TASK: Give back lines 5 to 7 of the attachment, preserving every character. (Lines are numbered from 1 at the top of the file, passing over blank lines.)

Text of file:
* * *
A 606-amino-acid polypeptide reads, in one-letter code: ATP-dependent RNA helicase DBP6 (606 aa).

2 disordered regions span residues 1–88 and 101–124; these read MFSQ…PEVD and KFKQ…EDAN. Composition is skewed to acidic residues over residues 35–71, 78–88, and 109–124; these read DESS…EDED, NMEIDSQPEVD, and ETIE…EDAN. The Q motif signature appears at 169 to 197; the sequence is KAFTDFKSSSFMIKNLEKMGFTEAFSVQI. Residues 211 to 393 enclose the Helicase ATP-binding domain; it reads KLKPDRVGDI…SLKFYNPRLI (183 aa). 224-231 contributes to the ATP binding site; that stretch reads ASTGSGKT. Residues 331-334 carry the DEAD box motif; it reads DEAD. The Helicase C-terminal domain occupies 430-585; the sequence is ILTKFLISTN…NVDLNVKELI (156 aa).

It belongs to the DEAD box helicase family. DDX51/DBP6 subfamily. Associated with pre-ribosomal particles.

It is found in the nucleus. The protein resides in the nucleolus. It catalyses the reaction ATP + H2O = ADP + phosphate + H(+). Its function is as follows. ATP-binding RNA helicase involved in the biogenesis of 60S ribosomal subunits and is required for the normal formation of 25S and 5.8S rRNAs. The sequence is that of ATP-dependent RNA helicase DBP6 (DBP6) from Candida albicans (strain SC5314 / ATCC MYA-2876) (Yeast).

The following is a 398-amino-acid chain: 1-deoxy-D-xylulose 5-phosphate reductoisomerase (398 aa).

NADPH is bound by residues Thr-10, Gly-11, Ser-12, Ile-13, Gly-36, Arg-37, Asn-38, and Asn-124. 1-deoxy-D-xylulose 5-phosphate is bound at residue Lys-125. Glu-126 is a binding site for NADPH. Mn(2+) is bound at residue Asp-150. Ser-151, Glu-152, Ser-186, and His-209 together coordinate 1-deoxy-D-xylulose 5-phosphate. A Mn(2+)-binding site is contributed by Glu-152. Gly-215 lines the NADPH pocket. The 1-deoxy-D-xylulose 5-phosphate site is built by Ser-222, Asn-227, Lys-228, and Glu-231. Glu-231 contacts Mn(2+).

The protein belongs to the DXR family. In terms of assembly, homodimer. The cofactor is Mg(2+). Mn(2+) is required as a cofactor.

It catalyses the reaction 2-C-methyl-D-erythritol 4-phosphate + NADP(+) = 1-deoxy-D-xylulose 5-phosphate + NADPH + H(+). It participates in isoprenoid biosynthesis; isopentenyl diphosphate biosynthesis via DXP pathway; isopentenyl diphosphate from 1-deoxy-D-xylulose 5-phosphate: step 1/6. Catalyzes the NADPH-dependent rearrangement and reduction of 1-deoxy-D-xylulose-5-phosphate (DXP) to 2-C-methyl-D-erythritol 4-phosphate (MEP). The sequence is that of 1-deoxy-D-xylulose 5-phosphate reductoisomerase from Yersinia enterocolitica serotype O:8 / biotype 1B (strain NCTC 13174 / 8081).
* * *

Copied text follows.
The following is a 398-amino-acid chain: 1-deoxy-D-xylulose 5-phosphate reductoisomerase (398 aa).

NADPH is bound by residues Thr-10, Gly-11, Ser-12, Ile-13, Gly-36, Arg-37, Asn-38, and Asn-124. 1-deoxy-D-xylulose 5-phosphate is bound at residue Lys-125. Glu-126 is a binding site for NADPH. Mn(2+) is bound at residue Asp-150. Ser-151, Glu-152, Ser-186, and His-209 together coordinate 1-deoxy-D-xylulose 5-phosphate. A Mn(2+)-binding site is contributed by Glu-152. Gly-215 lines the NADPH pocket. The 1-deoxy-D-xylulose 5-phosphate site is built by Ser-222, Asn-227, Lys-228, and Glu-231. Glu-231 contacts Mn(2+).

The protein belongs to the DXR family. In terms of assembly, homodimer. The cofactor is Mg(2+). Mn(2+) is required as a cofactor.